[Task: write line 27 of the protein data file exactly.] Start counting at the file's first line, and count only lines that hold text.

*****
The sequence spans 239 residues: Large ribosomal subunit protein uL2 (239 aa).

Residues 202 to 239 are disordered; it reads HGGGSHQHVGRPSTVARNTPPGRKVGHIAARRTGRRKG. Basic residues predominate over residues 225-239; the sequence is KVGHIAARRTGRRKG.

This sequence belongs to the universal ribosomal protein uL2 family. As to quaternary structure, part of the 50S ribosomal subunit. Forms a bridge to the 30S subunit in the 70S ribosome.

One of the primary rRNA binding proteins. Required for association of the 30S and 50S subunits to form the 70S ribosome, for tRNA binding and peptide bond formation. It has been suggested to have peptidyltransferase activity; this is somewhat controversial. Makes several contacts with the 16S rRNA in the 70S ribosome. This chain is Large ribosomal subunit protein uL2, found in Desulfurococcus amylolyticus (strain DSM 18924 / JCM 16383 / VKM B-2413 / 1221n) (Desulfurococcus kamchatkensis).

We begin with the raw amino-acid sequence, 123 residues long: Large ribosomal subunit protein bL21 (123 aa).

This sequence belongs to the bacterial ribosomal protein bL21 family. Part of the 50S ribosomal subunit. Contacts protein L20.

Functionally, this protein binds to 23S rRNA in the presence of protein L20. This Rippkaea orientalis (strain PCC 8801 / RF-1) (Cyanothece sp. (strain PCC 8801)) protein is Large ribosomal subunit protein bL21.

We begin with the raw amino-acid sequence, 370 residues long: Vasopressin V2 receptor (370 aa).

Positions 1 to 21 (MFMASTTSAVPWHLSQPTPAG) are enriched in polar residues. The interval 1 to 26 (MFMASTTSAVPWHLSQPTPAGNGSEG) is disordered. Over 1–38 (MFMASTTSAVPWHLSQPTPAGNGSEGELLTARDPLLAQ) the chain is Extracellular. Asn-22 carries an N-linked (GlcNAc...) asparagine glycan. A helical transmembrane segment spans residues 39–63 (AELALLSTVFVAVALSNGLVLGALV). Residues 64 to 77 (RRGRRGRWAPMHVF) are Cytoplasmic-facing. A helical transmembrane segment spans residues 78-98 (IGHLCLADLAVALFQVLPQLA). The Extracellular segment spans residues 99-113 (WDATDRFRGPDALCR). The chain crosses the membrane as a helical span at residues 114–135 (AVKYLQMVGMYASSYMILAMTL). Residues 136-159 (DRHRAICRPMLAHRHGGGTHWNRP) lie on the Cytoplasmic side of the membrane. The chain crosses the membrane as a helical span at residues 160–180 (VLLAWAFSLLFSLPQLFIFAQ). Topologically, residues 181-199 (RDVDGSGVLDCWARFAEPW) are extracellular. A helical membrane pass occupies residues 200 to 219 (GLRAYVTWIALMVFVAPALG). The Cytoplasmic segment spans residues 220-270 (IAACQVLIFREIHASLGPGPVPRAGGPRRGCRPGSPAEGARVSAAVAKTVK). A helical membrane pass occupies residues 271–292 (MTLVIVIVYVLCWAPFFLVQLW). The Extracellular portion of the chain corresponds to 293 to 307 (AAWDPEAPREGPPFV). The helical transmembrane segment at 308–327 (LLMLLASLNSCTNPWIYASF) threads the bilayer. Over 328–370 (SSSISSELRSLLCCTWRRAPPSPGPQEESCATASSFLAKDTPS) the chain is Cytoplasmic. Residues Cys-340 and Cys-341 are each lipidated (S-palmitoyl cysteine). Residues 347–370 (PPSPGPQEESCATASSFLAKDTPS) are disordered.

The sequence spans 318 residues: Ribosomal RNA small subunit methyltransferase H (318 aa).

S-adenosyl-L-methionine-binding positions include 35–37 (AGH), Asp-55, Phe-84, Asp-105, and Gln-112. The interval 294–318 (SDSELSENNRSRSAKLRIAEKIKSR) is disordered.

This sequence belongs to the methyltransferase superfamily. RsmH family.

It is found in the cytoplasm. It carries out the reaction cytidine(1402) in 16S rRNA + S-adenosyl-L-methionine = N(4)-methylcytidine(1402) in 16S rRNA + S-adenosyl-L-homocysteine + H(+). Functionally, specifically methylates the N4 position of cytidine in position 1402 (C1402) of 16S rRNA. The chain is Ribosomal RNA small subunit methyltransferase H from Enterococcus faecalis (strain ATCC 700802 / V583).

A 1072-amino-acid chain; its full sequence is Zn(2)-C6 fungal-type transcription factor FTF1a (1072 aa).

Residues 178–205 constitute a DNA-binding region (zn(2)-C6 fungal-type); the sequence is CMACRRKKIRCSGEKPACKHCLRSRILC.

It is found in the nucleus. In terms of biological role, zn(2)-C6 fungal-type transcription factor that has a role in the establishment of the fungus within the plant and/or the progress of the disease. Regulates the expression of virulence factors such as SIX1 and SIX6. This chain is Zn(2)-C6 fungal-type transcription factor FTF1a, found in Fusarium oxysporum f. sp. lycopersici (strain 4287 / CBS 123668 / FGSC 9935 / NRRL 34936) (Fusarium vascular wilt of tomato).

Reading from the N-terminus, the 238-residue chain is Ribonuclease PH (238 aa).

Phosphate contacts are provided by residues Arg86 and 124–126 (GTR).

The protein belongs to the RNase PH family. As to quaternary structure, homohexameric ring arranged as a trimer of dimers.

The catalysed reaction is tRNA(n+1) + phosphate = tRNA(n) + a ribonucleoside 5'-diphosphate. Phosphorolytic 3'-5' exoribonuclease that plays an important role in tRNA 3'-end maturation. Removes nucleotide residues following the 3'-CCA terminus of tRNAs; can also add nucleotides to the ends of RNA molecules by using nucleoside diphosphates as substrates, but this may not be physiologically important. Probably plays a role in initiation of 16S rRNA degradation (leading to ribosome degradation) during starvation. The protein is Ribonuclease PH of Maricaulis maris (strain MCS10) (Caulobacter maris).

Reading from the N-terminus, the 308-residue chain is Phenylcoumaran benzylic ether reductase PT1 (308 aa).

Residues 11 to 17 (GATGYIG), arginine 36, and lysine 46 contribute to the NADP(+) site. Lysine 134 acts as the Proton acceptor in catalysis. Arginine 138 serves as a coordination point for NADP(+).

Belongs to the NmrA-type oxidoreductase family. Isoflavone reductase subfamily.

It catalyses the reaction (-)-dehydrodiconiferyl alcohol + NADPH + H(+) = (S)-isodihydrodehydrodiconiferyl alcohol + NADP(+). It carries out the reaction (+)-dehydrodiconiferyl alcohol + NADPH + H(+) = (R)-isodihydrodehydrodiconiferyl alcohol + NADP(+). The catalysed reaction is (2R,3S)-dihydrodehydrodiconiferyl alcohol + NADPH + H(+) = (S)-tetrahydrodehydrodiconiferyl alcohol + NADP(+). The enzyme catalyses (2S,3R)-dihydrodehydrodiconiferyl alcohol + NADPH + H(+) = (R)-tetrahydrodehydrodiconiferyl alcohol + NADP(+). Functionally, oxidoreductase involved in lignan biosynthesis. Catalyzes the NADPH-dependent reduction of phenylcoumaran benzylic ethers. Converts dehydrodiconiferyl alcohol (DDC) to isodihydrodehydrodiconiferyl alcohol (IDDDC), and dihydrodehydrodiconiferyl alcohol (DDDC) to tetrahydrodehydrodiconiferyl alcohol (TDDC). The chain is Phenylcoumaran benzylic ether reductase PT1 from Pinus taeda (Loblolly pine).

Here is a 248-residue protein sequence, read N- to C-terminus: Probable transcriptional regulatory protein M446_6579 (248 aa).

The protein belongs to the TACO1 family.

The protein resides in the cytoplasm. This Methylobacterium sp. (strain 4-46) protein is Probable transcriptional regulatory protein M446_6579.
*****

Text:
The protein resides in the cytoplasm. This Methylobacterium sp. (strain 4-46) protein is Probable transcriptional regulatory protein M446_6579.